Traditionally speaking, the bridesmaids will carry their own bouquets, however, there will be other types of florals included usually too. The other florals you’ll find worn at a wedding are corsages on women that are family of the bride or groom, boutonnieres for the groom, groomsmen, male family members from both sides, ushers and ring bearers. Traditionally, a wedding might also have a flower girl carrying a basket of flower petals down the aisle too.
Do I need to do the bouquet toss?
This is merely a tradition, as we mentioned earlier, for brides to escape the frenzy of the crowd tearing at her dress, something that doesn’t happen anymore. While some brides opt to toss the bouquet, others may choose to preserve their bouquet or just keep it for their own personal pleasure & happiness, it’s totally up to you on your big day.
(pictured: Euphorie Real Bride Sandie)
The bouquet is one of the most important accessories on your wedding day. While most brides opt to have a florist bring their bouquet to life, some choose to create their own instead. While creating your own bouquet will take up some of your time, money and a lot of attention to detail, you might find it far more satisfying walking down the aisle with your own creation in your hands on your special day.
Creating Your Own Bouquet: Things You Need To Know
A lot goes into creating a bridal bouquet, the first thing to consider is how you’ll shape your bouquet. There are many different shapes that can make up your bouquet. Figuring out the shape that best suits your needs is a good place to start when considering the types of flowers you’ll want to include.
Wedding Bouquet Shapes
Biedermeier Bouquet: This style of bouquet is round with several layers of flowers that create layered circles of flowers. Biedermeier bouquets are generally used in artistically styled weddings and use flowers such as dahlias and roses to add texture to the bouquet. This bouquet is generally harder to pull together than some of the others and will require a lot of practice and patience to keep all of your chosen flowers layered around each other in circular rotations.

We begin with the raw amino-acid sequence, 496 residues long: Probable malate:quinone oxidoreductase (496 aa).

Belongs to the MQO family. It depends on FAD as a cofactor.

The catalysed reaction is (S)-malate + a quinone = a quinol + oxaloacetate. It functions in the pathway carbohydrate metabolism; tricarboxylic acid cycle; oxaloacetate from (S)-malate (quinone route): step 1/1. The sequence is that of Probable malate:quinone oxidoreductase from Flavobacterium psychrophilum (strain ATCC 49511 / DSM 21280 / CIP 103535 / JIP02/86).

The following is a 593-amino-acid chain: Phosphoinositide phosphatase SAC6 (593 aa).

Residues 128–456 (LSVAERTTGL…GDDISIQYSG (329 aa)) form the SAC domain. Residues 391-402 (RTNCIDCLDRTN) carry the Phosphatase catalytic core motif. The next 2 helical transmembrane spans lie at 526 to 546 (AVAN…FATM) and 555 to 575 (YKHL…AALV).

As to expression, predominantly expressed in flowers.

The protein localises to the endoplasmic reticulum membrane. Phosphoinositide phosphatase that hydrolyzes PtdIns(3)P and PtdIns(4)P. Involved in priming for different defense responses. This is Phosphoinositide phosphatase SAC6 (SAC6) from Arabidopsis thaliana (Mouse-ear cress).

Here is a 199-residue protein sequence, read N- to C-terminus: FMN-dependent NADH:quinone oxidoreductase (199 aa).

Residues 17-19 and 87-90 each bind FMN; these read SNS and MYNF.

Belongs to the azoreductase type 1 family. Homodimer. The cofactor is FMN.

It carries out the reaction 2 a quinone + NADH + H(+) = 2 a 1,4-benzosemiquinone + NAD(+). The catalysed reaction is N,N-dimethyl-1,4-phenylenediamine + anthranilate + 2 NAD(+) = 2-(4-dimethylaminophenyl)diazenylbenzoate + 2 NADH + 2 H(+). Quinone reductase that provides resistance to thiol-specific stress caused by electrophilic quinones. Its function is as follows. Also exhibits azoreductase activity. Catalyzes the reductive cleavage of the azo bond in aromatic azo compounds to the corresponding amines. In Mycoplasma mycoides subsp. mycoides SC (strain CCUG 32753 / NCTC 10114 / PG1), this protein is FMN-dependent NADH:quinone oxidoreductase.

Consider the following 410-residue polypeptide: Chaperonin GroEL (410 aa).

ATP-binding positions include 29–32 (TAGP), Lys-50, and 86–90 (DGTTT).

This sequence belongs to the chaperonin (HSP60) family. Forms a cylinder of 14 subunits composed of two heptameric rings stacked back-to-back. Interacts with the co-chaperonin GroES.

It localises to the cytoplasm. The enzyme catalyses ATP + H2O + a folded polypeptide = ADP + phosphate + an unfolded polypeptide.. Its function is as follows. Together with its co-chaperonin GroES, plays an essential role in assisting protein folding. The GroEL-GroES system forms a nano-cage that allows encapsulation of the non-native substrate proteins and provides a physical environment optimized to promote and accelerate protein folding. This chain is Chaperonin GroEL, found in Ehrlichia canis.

Nosegay Bouquet: This is a simple yet elegant type of bouquet that follows tradition and is a popular choice for many brides. For a Nosegay bouquet, the overall look is generally created by having one flower be the focus while smaller ones are packed tightly around it and tied together with a small piece of fabric wrap, string or wire in a domed shape. These are often the type of bouquet a lot of bridesmaids also choose to use, as well as brides.
Single Stem Bouquet: For a simple yet delicate bouquet, some brides opt to create a ‘Single Stem’ bouquet. Very much true to it’s name, this type of bouquet is simply a single larger sized flower with a ribbon on it. To achieve this bouquet, you would simple find a flower that matches your aesthetic & theme of your wedding and buy the largest possible sizing of it. You’ll then find a piece of ribbon, twine or string to wrap around the stem of the flower that matches your colour palette to add the finishing touches. This type of bouquet is a great budget-friendly option while also suiting simplistically-styled wedding ceremonies.
Hand-Tied Bouquet: This one is very literal - a bunch of flowers that are hand tied together with string, ribbon or fabric to give the bouquet a loose, casual look. This is generally the easiest option if you’re creating your own bouquet because of how simple it is to pull together. You’ll simply start with a main focal flower, then add more flowers around it in a spiralling way to create a bouquet that is then tied together with ribbon at the stems of the flowers. This is a great choice for a more relaxed ceremony to give that effortless vibe to your bouquet.